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Thursday, July 19, 2012

Tortoise and Elephant African Folktale

Tortoise and Elephant is a thought-provoking African folktale. African folktales are stories forming part of an oral storytelling tradition shaped by the tongues of African elders passed down from one generation to the next. Read with your child and share wonderful African folktales. Children enjoy listening to many types of African folktales learning from the wisdom and rich tradition of African storytelling. Folktales reflect the morals, superstitions and customs of the African people. Explore the vast collection of folktales, myths, legends with the African Gourmet.

Tortoise and Elephant African Folktale

There was a great King who ruled in the village of Gbogan a long long time ago at a time when animals could talk. The King took very ill for a long period of time and was at the point of death. After several attempts by medicine men from within the kingdom to heal the king failed, “Ikumejakako”, the dreaded herbalist who dwelt in the evil forest was consulted. He examining the king and pronounced that the king would have to take a special brew made of elephant body parts or die within seven days.

The King and his chiefs wondered how they would capture a big and dangerous animal like an elephant. The king after consultation with his chiefs made an announcement throughout the kingdom that anyone who would capture an elephant within seven days would get half of the kingdom and his beautiful daughter as a bride.

The tortoise came forward to accept the challenge. He made a request of the King, that a very deep pit be dug and that the pit should be concealed with raffia and mats and that a throne fit for a king should be set on top of the pit. The tortoise made some “akara” balls (bean cakes) and set out into the forest in search of an elephant. The wandered through the forest making inquiries of his fellow animals until the third day when he stumbled on an elephant resting under a tree…….

Tortoise: Elephant, what are you doing here…haven’t you heard the news?

Elephant: What news? Do not disturb my siesta tortoise, I do not like gossip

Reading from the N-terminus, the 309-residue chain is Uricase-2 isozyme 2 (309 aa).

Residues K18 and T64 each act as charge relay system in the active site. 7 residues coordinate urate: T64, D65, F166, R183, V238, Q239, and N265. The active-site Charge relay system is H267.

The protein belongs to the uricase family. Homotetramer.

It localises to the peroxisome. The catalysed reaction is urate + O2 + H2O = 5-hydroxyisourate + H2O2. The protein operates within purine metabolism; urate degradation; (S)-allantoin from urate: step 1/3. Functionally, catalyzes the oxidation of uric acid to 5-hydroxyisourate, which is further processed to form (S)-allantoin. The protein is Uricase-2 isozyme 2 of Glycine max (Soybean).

Tortoise: I don’t believe my eyes, a whole King, resting in the forest under a shade!!

Elephant: A King, what King?

Tortoise: YOU!! The king is dead and the elders have decided to make you king over the people.

Elephant: (roars with laughter)….you must be a joker tortoise, who would want to make an old ugly elephant like me a king?

Tortoise: There is no time for explanations, preparations are already at an advanced stage in the kingdom for your coronation, we must make haste, see, I have proof (he brought out one of the “akara” balls and handed one over to the elephant) This akara is only a small part of the delicacies being prepared for your coronation.

Elephant: (putting the akara into his mouth) Hmmmmm….this is delicious…really delicious it must be true, lets make haste.

And so the tortoise led the elephant all the way to the village handing out the akara balls to him at intervals and singing popular coronation songs to him all the way.

As the tortoise and the elephant approached the palace, news of the capture of the elephant spread like wild fire, everybody came out of their houses and started following the duo to the palace joyous and joining in tortoise’s songs. This all created an atmosphere of festivities reinforcing the belief in the elephant’s mind that he was to be made king.

Elephant: Your story must be true…the people are really joyous to see me.
Tortoise: You know I wouldn't lie to you, can’t you see them singing that your reign shall be long?

As the throne finally came into sight, the elephant lumbered into it majestically dancing and singing. He sat on the throne and instantly the ground gave way beneath him and he fell into the pit. The king’s warriors immediately descended upon him with spears and clubs and butchered him. Once the king had taken a sip of the elephant broth made for him, he became instantly well and fulfilled his promise towards the tortoise.


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